Grammar Could or Couldn’t Care Less: Which One Is It? |
The Blue Book of Grammar and Punctuation

Could or Couldn’t Care Less: Which One Is It?

Sometimes in American English, you find an expression that is used or pronounced more than one way. In the case of could and couldn’t care less, we may often find that different people use one expression or the other—and they are certain their form is correct.

So which is the right one for proper writing and speaking?

Breaking Down This Popular Phrase

When someone uses either version of this expression, they are applying sarcasm to convey they have no concern or preference. Therefore, the technically correct version is couldn’t care less.

It is easy to see why this has to be so when you further examine the thought. Suppose Jim has been asked what movie he would like to see. If he responds “I could not care any less than I already do,” he would be lengthy but clear. On the other hand, if he were to reply with “I have fewer cares,” the meaning would be lost.

In this way, saying that you “couldn’t care less” is like saying you care “less than nothing.” It’s an obvious exaggeration, but the meaning and emphasis are straightforward.

So, if you want to be spot-on grammatically while also remaining a tad snarky, stick to “couldn’t care less.” However, there is a small caveat.

Why We Could Care Less About This Rule

Hopefully the explanation above clarifies why “couldn’t care less” is better than “I could care less” in conveying the same thought. If you keep using the non-preferred phrase, though, you will probably be in good company.

The two versions of the given statement have been used so often that both are well understood. In addition, because they are based on informal slang and sarcasm, neither expression will be found in serious reporting or academic work. That means you are more apt to find these constructions in everyday speech and the occasional blog post.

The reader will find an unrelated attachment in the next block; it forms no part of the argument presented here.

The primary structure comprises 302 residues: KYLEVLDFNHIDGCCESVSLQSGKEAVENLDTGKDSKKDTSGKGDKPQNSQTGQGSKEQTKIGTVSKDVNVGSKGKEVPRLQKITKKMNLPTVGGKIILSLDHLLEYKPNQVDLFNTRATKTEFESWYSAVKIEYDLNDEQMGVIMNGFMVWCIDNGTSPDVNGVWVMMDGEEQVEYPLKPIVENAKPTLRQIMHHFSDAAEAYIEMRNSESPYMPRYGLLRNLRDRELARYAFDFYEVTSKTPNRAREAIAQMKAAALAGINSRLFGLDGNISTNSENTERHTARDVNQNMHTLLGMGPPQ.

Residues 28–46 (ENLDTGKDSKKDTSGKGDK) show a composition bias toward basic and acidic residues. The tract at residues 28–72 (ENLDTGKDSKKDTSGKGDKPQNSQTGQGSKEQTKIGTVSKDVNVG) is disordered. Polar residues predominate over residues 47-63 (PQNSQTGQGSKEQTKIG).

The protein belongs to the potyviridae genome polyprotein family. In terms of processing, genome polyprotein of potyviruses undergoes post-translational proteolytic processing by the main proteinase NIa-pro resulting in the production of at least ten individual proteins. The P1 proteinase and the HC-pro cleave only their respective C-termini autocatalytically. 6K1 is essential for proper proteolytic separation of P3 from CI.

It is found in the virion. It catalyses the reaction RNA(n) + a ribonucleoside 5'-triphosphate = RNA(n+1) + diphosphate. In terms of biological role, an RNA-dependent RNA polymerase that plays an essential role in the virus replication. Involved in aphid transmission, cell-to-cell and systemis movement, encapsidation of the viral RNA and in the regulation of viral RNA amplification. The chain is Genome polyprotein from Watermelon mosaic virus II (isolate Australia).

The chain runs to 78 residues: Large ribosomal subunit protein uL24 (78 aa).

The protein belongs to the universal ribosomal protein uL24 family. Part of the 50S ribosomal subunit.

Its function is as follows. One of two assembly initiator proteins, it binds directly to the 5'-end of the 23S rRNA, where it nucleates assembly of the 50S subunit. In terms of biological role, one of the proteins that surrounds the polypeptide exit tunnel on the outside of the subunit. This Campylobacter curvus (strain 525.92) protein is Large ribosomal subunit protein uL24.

The rules of grammar still apply in those kinds of situations, of course, but they aren’t as restrictive. So, while we would prefer that you use the better, clearer version of the expression (and use neither when you’re aiming to be a good student or professional), you aren’t likely to be corrected. Most people will know what you mean and simply move on.

That just might be good enough for you if you are the kind of person who couldn’t care less about the formalities of grammar in American English.

Looking to Settle More Grammar Disputes?

Need grammatical insight, or just looking for tips for becoming a sharper communicator? Check back soon for more posts, or leave a comment below and let us know your grammar question. We may even address your topic in a coming article!


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